A New Creation

1 Corinthians 15 

I’m guessing you won’t be surprised if, this morning, we talk about the resurrection. If you are used to coming to church a couple of times a year and one of those is Easter Sunday, you will probably go away thinking, “Doesn’t he ever preach on anything else?” Not on Easter. In fact, if I had to pick one topic to preach on – if I were limited to only one thing I could preach on week in and week out, the resurrection would be it. But not for the reasons you’re thinking.

If you are like me, most of my life I’ve thought of resurrection as primarily focused on what happened in an empty tomb 2000 years ago. Or fast forward to what will happen off in the future, heaven and eternity and pie in the sky by and by. It seems especially true that we talk about resurrection and heaven at funerals – that we lay aside this tired old body to go off and live in a non-body existence where we won’t have death and disease and we won’t ever suffer or be tired again. Am I right?

I’ve been reading and thinking a lot about resurrection recently. There are some outstanding books on the subject written in recent years, and they have challenged my assumptions and pre-conceptions – and I’ve begun to see and think of resurrection in a much different way. And it makes all the difference in the world.

You see, if resurrection is only about what happened a long time ago or what will happen someday – off in the future, distant, intangible – then it really doesn’t change much right now – except that we might live in fear that we’ll be in the wrong line when we get to judgment day – the goats rather than the sheep. And we know that won’t go well. And don’t tell me some of you aren’t a little afraid that’s what will happen if you don’t shape up and get with it. You believe in grace… to a point, but you’re not sure even God has enough grace to let you in.

And what a miserable life that makes right now. You come to church, but you’re not sure how much good that does. You resolve that you’re going to be a better person, but it’s like that diet you keep promising to get on – it’s just more than your will power can accomplish. And so, spiritually, you live in dread, unable to enjoy today, because of what tomorrow might hold.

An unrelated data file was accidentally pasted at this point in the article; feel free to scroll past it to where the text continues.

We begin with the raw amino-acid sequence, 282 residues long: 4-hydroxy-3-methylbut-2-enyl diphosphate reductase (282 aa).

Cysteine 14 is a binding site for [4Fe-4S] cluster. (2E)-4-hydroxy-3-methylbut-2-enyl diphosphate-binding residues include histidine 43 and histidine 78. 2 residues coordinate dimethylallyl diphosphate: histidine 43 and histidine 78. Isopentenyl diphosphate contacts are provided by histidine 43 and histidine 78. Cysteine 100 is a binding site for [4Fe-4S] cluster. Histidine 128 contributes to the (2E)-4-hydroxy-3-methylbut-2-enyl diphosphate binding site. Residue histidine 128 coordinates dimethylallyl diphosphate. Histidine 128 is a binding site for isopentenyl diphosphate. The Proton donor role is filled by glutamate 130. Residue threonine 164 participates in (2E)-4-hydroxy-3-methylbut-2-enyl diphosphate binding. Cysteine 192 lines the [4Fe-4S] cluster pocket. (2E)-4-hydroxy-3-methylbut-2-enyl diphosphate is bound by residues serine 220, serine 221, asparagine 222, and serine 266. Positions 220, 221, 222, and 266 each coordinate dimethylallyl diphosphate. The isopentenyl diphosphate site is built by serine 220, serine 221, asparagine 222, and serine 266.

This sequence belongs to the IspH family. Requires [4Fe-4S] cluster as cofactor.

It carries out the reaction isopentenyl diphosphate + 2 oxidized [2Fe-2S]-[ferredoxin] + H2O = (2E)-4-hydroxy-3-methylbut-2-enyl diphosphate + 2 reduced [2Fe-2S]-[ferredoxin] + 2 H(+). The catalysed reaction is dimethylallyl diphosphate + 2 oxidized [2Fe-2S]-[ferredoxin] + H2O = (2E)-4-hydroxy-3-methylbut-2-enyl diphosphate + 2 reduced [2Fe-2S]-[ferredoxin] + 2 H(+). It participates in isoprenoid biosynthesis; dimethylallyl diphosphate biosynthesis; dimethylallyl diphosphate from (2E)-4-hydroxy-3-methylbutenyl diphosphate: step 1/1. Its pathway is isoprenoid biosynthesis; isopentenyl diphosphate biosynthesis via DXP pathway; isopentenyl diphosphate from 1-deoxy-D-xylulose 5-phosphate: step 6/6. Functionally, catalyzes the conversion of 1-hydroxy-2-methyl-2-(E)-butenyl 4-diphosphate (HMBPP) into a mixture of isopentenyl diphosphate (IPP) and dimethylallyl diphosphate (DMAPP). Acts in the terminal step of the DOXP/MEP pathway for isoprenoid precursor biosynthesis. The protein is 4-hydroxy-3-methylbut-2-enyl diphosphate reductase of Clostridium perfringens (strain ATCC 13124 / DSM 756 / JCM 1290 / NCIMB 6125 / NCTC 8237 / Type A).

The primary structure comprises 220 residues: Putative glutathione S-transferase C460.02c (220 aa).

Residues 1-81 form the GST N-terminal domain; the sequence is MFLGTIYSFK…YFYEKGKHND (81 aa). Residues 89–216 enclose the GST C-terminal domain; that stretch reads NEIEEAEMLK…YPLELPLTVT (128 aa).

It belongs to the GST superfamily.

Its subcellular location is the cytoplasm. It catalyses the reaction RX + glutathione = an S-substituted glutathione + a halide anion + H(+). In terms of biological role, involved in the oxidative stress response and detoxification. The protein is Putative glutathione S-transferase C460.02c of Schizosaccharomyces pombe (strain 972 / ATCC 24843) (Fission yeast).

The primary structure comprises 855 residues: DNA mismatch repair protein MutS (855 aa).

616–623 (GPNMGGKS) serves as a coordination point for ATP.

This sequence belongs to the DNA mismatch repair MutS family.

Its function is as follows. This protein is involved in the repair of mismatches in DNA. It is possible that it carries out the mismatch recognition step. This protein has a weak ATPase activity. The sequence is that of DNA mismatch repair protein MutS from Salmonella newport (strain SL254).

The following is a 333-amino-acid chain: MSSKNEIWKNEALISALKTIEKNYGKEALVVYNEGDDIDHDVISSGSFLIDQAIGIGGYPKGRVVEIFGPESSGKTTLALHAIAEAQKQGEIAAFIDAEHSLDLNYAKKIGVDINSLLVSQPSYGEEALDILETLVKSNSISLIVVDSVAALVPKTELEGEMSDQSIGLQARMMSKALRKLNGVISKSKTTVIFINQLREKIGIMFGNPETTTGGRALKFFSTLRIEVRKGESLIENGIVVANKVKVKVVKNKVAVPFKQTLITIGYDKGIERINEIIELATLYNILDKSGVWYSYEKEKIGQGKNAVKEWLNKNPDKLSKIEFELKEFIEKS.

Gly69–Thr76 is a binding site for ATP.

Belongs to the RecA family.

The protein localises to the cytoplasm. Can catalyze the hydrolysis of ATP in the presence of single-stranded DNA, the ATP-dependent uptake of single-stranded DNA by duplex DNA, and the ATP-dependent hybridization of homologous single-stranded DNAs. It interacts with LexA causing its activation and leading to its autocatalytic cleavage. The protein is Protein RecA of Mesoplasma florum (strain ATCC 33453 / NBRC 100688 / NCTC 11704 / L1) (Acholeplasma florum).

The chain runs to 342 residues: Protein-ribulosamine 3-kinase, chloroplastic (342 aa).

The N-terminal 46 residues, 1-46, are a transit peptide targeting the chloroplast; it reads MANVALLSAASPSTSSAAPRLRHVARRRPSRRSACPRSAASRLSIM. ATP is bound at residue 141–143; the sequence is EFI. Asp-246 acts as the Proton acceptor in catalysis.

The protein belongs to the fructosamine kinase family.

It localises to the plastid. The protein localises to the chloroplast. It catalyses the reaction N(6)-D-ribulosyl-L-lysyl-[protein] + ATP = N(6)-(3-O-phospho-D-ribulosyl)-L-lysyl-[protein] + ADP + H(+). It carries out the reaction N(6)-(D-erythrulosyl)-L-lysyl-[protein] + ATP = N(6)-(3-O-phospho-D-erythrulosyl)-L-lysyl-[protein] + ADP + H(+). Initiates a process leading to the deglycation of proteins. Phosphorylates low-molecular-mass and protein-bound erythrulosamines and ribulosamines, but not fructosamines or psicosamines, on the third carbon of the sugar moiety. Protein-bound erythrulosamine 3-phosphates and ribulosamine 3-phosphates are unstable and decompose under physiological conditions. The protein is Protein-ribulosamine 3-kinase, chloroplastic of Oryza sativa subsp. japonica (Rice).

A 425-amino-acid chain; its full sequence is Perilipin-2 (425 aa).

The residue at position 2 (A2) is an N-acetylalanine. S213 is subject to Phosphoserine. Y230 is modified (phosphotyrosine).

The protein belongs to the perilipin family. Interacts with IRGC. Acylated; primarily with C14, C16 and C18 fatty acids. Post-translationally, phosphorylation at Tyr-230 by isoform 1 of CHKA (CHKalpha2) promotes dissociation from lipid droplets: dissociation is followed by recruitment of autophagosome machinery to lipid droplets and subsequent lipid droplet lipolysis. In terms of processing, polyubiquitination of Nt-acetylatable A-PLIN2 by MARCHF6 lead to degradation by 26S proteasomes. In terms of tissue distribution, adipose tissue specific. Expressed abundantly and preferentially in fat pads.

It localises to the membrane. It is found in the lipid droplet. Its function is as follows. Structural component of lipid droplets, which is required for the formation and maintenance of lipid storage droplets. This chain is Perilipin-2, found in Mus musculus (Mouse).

But what if the resurrection wasn’t just a nice little story about the first Easter morning or a confusing doctrine about the future, but the key to understanding our present – today? What if the resurrection was just as much about how you live right now as it is about the promise of what will happen someday in the future? And that is exactly the picture of the resurrection we have in the New Testament. It’s not just about life after death – it’s also about life before death.

First things first. What do we mean when we say Christ was resurrected from the dead?

Perhaps you think of Jesus’ resurrection simply as another in a series of raisings starting with the son of the widow of Nain, and Jairus’ daughter, and Mary and Martha’s brother Lazarus. They were dead, and Jesus raised them from the dead. Or in the book of Acts when Eutychus fell out of the third story window and was killed and Paul raised him, or when Peter raised Dorcas. Is that what we’re talking about? That Jesus, dead for three days, was resuscitated and given life?

The fact is, there is a significant difference between those five and Jesus. Those five were raised from the dead – but it was only temporary. They would die again someday – disease or injury or eventually old age. Their bodies were the same bodies – flesh and blood. They would wear out and death would come.

But when Jesus was resurrected, it was with a brand new body. It was as different from the old body as… that’s the problem – there’s simply nothing you can compare it with that helps us grasp what he’s talking about. There was something familiar about it, and yet it was like nothing ever seen before. Mary didn’t recognize him at the tomb, the two disciples didn’t recognize him on the road to Emmaus, and yet when he stood among the disciples in the upper room he told them to touch the wounds in his hands and in his side. And Thomas declared, “My Lord and my God!” It was a spiritual body, but it was physical to the touch.

When Paul wrote about the resurrection in 1 Cor 15, he described the difference in these bodies:

But someone may ask, “How are the dead raised? With what kind of body will they come?” How foolish! What you sow does not come to life unless it dies. When you sow, you do not plant the body that will be, but just a seed, perhaps of wheat or of something else. But God gives it a body as he has determined, and to each kind of seed he gives its own body. All flesh is not the same: Men have one kind of flesh, animals have another, birds another and fish another. There are also heavenly bodies and there are earthly bodies; but the splendor of the heavenly bodies is one kind, and the splendor of the earthly bodies is another. The sun has one kind of splendor, the moon another and the stars another; and star differs from star in splendor. So will it be with the resurrection of the dead.